Carbohydrate metabolism refers to the chemical turnover and breakdown of sugars in order to meet the increased energetic needs of the body's tissues, particularly muscle, during physical exercise. This includes both the mobilization of stored sources of sugar (glycogen metabolism) in muscle and liver, and the chemical breakdown of monosaccharides (simple sugars such as glucose, fructose) into pyruvate via a metabolic pathway known as glycolysis.
Exercise requires the mechanical contraction of muscle tissue. These contractions enable individuals to move their limbs or modulate their heart rate to meet the physical demands of exercise. Muscle contractions require energy, and muscle tissue generates this energy by releasing it from a chemical fuel called adenosine
triphosphate (ATP). However, the amount of ATP in each gram of muscle is only enough to support about ten cycles of contraction (a few seconds worth) before it is exhausted. Thus, muscles must constantly regenerate ATP to support rapid contractions during exercise.
Muscles can replenish their supply of ATP by two principal mechanisms. First, they can transfer energy from another chemical fuel, creatinine phosphate, to regenerate ATP. Stores of creatinine phosphate can support an additional 50 contraction events. Beyond this, muscles must harness energy for ATP production from the breakdown of nutrients such as simple sugars (carbohydrates) or fats in a metabolic process known as catabolism.
Upon completion of exercise, the consumption rate of oxygen in muscle no longer outstrips the supply available from the bloodstream. At this point, oxygen levels in muscle rise and allow the resumption of normal aerobic metabolism. The lactic acid produced during anaerobic metabolism is transported by the bloodstream to the liver, where it is converted back to glucose and/or glycogen. Restoration of the stores of glycogen in muscle is dependent on diet and can take hours to days, depending on the intensity of physical exertion. The dependence of muscle stores of glycogen on diet is the basis for “carbohydrate loading” in endurance athletes. These diets are designed to maximize the levels of glycogen storage in muscles immediately preceding a period of intense exercise, such as a marathon.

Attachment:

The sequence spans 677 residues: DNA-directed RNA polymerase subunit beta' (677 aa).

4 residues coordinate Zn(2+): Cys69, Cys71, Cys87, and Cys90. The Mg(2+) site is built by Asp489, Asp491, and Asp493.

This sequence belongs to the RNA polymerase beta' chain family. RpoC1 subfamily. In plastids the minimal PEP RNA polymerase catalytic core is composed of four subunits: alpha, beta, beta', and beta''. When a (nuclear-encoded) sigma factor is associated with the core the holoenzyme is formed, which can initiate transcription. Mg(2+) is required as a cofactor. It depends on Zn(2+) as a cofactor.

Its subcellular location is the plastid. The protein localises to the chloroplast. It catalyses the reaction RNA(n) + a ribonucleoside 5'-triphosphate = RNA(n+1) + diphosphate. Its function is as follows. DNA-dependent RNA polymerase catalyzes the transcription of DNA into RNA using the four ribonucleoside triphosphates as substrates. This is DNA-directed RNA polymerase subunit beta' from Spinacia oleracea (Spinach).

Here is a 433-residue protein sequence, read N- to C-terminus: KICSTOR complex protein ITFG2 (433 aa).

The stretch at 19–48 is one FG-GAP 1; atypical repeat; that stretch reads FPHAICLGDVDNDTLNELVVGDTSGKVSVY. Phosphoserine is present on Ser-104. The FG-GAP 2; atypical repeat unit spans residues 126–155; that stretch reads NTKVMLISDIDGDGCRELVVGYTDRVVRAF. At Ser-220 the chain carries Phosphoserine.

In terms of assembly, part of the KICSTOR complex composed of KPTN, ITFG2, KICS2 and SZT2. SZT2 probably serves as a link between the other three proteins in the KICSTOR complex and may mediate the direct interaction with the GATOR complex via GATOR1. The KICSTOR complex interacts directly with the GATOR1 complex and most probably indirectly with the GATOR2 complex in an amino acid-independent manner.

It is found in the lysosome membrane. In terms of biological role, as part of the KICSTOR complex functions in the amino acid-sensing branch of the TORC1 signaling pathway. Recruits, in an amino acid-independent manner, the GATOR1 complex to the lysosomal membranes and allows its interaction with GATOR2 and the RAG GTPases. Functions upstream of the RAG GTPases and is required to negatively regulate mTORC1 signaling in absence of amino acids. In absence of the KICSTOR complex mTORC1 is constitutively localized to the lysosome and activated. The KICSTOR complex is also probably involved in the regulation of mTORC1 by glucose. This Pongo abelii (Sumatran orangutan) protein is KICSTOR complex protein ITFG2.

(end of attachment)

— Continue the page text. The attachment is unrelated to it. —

The muscles of trained athletes can have oxygen uptakes levels up to twice those of average individuals, allowing them to perform much greater levels of activity without triggering anaerobic metabolism and lactic acid accumulation.
The ability of exercise to increase the rate of carbohydrate metabolism in muscle is an important factor in how exercise can promote the consumption of excess calories and facilitate weight loss. It is nearly universally beneficial in both the average individual and the trained athlete. The increased level of carbohydrate metabolism during exercise does not normally disrupt blood glucose homeostasis (maintaining a resting supply of glucose in the blood that is absolutely required by the brain and red blood cells) because the liver can regenerate glucose from lactic acid (Cori cycle) or certain amino acids, such as alanine.
Combinations of poor diet, high levels of physical exertion, and hormone imbalances can cause exercise-induced hypoglycemia (too little sugar in the bloodstream). Individuals dependent on insulin injections or otherwise prone to hypoglycemia should be careful to keep dietary sources of glucose available during periods of exercise. Even in healthy individuals, the body cannot sustain elevated carbohydrate metabolism by muscles for more than two hours of moderate or intense exercise. At this point, athletes can “hit a wall,” at which point their muscles require either a dietary source of carbohydrate, or a switch to aerobic metabolism and fatty acid fuels, and consequently a lower rate of muscle activity.
See also Fat ; Calories ; Carbohydrates ; Metabolism and energy ; Weight loss .
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Silbernagl, Stefan, and Agamemmnon Despopoulos. Color Atlas of Physiology, 7th ed. New York: Thieme, 2015.
Quinn, Elizabeth. “Energy for Exercise—How What You Eat Helps You Move.” Verywell. April 5, 2016. https://www.verywell.com/how-carbs-fat-and-protein-fuelexercise-3120663 (accessed January 15, 2017).
Daniel M. Cohen, PhD